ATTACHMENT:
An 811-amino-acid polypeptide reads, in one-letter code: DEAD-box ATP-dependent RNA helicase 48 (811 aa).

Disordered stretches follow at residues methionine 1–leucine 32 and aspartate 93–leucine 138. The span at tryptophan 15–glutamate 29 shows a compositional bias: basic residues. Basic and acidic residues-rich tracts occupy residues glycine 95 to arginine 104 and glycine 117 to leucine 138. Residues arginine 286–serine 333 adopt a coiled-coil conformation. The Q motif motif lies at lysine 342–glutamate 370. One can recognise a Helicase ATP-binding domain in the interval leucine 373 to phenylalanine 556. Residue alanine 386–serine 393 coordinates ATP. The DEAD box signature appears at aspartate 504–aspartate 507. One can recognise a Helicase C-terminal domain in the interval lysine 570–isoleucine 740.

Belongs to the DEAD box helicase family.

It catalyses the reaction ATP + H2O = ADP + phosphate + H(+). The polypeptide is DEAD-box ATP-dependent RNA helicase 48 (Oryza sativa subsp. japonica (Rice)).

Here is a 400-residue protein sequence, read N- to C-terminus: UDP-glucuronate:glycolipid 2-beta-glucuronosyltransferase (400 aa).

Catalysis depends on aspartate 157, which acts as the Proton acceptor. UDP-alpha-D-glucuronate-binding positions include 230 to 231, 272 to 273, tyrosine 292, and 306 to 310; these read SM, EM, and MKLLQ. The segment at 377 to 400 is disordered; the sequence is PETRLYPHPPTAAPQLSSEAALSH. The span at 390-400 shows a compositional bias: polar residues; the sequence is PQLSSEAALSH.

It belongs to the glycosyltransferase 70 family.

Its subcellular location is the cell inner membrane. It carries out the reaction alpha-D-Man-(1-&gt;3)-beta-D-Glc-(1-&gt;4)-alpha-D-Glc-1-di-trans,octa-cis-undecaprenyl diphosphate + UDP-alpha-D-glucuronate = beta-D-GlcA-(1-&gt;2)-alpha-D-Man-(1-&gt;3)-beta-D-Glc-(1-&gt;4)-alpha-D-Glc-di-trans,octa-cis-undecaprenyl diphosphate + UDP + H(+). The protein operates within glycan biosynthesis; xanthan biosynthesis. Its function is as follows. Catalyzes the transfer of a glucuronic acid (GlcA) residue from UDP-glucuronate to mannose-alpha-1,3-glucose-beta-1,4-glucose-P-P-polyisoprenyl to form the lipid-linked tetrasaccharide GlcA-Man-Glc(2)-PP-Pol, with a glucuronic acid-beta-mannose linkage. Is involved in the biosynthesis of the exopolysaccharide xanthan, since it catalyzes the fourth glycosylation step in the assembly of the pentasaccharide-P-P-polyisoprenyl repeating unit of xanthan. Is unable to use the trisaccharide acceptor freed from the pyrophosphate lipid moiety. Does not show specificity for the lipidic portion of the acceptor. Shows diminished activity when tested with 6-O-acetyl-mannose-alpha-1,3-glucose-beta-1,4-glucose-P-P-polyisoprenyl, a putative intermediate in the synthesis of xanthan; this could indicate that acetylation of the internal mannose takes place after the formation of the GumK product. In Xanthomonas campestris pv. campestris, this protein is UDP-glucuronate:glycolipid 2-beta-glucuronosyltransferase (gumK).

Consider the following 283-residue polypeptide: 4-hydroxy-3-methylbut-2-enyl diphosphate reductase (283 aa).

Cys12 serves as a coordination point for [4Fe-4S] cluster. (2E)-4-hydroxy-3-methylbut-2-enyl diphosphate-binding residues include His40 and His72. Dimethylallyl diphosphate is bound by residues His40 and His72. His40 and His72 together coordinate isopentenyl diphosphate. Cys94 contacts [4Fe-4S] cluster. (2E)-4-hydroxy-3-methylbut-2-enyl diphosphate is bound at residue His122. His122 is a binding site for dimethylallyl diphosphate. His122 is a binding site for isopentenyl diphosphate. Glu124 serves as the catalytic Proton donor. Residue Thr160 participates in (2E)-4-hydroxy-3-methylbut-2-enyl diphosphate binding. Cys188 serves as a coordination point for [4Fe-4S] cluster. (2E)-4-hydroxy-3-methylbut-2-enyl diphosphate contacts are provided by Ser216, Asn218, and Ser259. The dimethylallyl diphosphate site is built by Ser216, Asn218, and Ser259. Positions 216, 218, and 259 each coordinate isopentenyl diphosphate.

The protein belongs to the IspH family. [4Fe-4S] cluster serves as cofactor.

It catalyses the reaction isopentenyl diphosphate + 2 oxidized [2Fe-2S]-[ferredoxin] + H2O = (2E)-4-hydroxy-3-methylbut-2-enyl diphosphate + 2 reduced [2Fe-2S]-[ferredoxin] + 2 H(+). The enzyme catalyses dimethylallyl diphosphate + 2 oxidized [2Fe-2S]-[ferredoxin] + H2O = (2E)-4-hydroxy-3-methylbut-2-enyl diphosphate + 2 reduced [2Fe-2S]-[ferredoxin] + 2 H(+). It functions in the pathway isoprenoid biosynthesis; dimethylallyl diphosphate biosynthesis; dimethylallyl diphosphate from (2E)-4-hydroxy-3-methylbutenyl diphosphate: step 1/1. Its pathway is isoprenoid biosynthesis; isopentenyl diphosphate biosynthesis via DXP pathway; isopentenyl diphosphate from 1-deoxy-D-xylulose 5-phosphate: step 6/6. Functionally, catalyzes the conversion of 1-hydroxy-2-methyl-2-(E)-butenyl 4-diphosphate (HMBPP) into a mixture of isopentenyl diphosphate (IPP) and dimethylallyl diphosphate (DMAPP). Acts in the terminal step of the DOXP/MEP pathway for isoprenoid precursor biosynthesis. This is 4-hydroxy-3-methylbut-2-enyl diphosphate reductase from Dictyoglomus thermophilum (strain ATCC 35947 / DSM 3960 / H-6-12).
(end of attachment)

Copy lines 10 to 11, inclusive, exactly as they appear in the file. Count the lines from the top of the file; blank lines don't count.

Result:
Cys12 serves as a coordination point for [4Fe-4S] cluster. (2E)-4-hydroxy-3-methylbut-2-enyl diphosphate-binding residues include His40 and His72. Dimethylallyl diphosphate is bound by residues His40 and His72. His40 and His72 together coordinate isopentenyl diphosphate. Cys94 contacts [4Fe-4S] cluster. (2E)-4-hydroxy-3-methylbut-2-enyl diphosphate is bound at residue His122. His122 is a binding site for dimethylallyl diphosphate. His122 is a binding site for isopentenyl diphosphate. Glu124 serves as the catalytic Proton donor. Residue Thr160 participates in (2E)-4-hydroxy-3-methylbut-2-enyl diphosphate binding. Cys188 serves as a coordination point for [4Fe-4S] cluster. (2E)-4-hydroxy-3-methylbut-2-enyl diphosphate contacts are provided by Ser216, Asn218, and Ser259. The dimethylallyl diphosphate site is built by Ser216, Asn218, and Ser259. Positions 216, 218, and 259 each coordinate isopentenyl diphosphate.

The protein belongs to the IspH family. [4Fe-4S] cluster serves as cofactor.